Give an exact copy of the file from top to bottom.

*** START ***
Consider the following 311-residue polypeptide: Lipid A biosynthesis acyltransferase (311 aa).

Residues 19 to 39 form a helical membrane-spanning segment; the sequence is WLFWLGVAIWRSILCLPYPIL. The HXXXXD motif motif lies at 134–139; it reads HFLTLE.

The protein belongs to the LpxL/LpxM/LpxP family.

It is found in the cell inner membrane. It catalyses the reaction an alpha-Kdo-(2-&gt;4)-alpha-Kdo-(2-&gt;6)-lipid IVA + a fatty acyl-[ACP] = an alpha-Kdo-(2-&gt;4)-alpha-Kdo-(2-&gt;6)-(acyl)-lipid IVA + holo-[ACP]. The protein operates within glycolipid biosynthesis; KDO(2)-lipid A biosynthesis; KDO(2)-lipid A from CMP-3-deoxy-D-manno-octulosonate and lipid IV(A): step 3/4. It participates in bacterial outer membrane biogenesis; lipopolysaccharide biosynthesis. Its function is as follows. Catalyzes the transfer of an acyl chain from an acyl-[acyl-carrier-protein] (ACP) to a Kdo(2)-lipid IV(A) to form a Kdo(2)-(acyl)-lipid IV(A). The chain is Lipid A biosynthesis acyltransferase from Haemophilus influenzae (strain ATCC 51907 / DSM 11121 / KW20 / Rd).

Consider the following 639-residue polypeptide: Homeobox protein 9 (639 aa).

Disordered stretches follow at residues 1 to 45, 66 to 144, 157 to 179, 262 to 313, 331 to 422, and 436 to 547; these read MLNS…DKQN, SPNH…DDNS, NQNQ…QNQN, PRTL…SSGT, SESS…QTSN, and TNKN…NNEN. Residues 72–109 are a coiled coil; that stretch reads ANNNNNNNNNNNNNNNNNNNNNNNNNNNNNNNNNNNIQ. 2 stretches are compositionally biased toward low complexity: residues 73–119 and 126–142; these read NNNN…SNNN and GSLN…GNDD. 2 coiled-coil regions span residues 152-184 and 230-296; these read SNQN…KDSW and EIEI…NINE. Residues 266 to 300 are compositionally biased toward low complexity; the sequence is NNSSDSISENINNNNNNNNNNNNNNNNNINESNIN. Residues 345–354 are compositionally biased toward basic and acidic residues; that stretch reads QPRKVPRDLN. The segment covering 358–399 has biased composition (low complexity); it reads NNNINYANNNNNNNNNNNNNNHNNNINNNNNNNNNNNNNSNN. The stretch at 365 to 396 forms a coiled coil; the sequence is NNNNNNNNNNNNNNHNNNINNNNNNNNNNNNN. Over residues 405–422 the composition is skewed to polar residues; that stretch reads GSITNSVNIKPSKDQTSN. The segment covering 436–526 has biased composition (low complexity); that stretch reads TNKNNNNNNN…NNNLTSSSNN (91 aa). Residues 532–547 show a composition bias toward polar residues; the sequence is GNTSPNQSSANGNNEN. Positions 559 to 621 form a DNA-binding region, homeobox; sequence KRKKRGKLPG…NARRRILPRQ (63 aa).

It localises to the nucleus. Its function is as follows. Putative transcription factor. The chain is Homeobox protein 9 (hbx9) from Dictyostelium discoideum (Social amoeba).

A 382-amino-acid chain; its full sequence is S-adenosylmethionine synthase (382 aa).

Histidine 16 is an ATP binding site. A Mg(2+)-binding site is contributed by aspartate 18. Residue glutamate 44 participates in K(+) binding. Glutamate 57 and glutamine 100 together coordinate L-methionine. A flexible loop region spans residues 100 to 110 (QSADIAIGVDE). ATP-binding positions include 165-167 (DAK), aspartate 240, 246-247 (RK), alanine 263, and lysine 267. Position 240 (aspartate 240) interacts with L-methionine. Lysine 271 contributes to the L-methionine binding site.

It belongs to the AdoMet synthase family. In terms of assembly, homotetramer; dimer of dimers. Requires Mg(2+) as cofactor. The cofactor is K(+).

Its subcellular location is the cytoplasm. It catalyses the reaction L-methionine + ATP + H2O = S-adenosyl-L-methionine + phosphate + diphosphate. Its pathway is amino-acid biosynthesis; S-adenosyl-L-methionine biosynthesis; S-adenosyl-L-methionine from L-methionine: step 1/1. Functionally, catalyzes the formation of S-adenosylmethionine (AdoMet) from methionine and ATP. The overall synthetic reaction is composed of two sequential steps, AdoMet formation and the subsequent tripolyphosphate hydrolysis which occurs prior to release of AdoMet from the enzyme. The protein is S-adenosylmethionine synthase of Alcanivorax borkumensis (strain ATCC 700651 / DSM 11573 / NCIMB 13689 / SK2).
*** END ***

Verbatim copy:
Consider the following 311-residue polypeptide: Lipid A biosynthesis acyltransferase (311 aa).

Residues 19 to 39 form a helical membrane-spanning segment; the sequence is WLFWLGVAIWRSILCLPYPIL. The HXXXXD motif motif lies at 134–139; it reads HFLTLE.

The protein belongs to the LpxL/LpxM/LpxP family.

It is found in the cell inner membrane. It catalyses the reaction an alpha-Kdo-(2-&gt;4)-alpha-Kdo-(2-&gt;6)-lipid IVA + a fatty acyl-[ACP] = an alpha-Kdo-(2-&gt;4)-alpha-Kdo-(2-&gt;6)-(acyl)-lipid IVA + holo-[ACP]. The protein operates within glycolipid biosynthesis; KDO(2)-lipid A biosynthesis; KDO(2)-lipid A from CMP-3-deoxy-D-manno-octulosonate and lipid IV(A): step 3/4. It participates in bacterial outer membrane biogenesis; lipopolysaccharide biosynthesis. Its function is as follows. Catalyzes the transfer of an acyl chain from an acyl-[acyl-carrier-protein] (ACP) to a Kdo(2)-lipid IV(A) to form a Kdo(2)-(acyl)-lipid IV(A). The chain is Lipid A biosynthesis acyltransferase from Haemophilus influenzae (strain ATCC 51907 / DSM 11121 / KW20 / Rd).

Consider the following 639-residue polypeptide: Homeobox protein 9 (639 aa).

Disordered stretches follow at residues 1 to 45, 66 to 144, 157 to 179, 262 to 313, 331 to 422, and 436 to 547; these read MLNS…DKQN, SPNH…DDNS, NQNQ…QNQN, PRTL…SSGT, SESS…QTSN, and TNKN…NNEN. Residues 72–109 are a coiled coil; that stretch reads ANNNNNNNNNNNNNNNNNNNNNNNNNNNNNNNNNNNIQ. 2 stretches are compositionally biased toward low complexity: residues 73–119 and 126–142; these read NNNN…SNNN and GSLN…GNDD. 2 coiled-coil regions span residues 152-184 and 230-296; these read SNQN…KDSW and EIEI…NINE. Residues 266 to 300 are compositionally biased toward low complexity; the sequence is NNSSDSISENINNNNNNNNNNNNNNNNNINESNIN. Residues 345–354 are compositionally biased toward basic and acidic residues; that stretch reads QPRKVPRDLN. The segment covering 358–399 has biased composition (low complexity); it reads NNNINYANNNNNNNNNNNNNNHNNNINNNNNNNNNNNNNSNN. The stretch at 365 to 396 forms a coiled coil; the sequence is NNNNNNNNNNNNNNHNNNINNNNNNNNNNNNN. Over residues 405–422 the composition is skewed to polar residues; that stretch reads GSITNSVNIKPSKDQTSN. The segment covering 436–526 has biased composition (low complexity); that stretch reads TNKNNNNNNN…NNNLTSSSNN (91 aa). Residues 532–547 show a composition bias toward polar residues; the sequence is GNTSPNQSSANGNNEN. Positions 559 to 621 form a DNA-binding region, homeobox; sequence KRKKRGKLPG…NARRRILPRQ (63 aa).

It localises to the nucleus. Its function is as follows. Putative transcription factor. The chain is Homeobox protein 9 (hbx9) from Dictyostelium discoideum (Social amoeba).

A 382-amino-acid chain; its full sequence is S-adenosylmethionine synthase (382 aa).

Histidine 16 is an ATP binding site. A Mg(2+)-binding site is contributed by aspartate 18. Residue glutamate 44 participates in K(+) binding. Glutamate 57 and glutamine 100 together coordinate L-methionine. A flexible loop region spans residues 100 to 110 (QSADIAIGVDE). ATP-binding positions include 165-167 (DAK), aspartate 240, 246-247 (RK), alanine 263, and lysine 267. Position 240 (aspartate 240) interacts with L-methionine. Lysine 271 contributes to the L-methionine binding site.

It belongs to the AdoMet synthase family. In terms of assembly, homotetramer; dimer of dimers. Requires Mg(2+) as cofactor. The cofactor is K(+).

Its subcellular location is the cytoplasm. It catalyses the reaction L-methionine + ATP + H2O = S-adenosyl-L-methionine + phosphate + diphosphate. Its pathway is amino-acid biosynthesis; S-adenosyl-L-methionine biosynthesis; S-adenosyl-L-methionine from L-methionine: step 1/1. Functionally, catalyzes the formation of S-adenosylmethionine (AdoMet) from methionine and ATP. The overall synthetic reaction is composed of two sequential steps, AdoMet formation and the subsequent tripolyphosphate hydrolysis which occurs prior to release of AdoMet from the enzyme. The protein is S-adenosylmethionine synthase of Alcanivorax borkumensis (strain ATCC 700651 / DSM 11573 / NCIMB 13689 / SK2).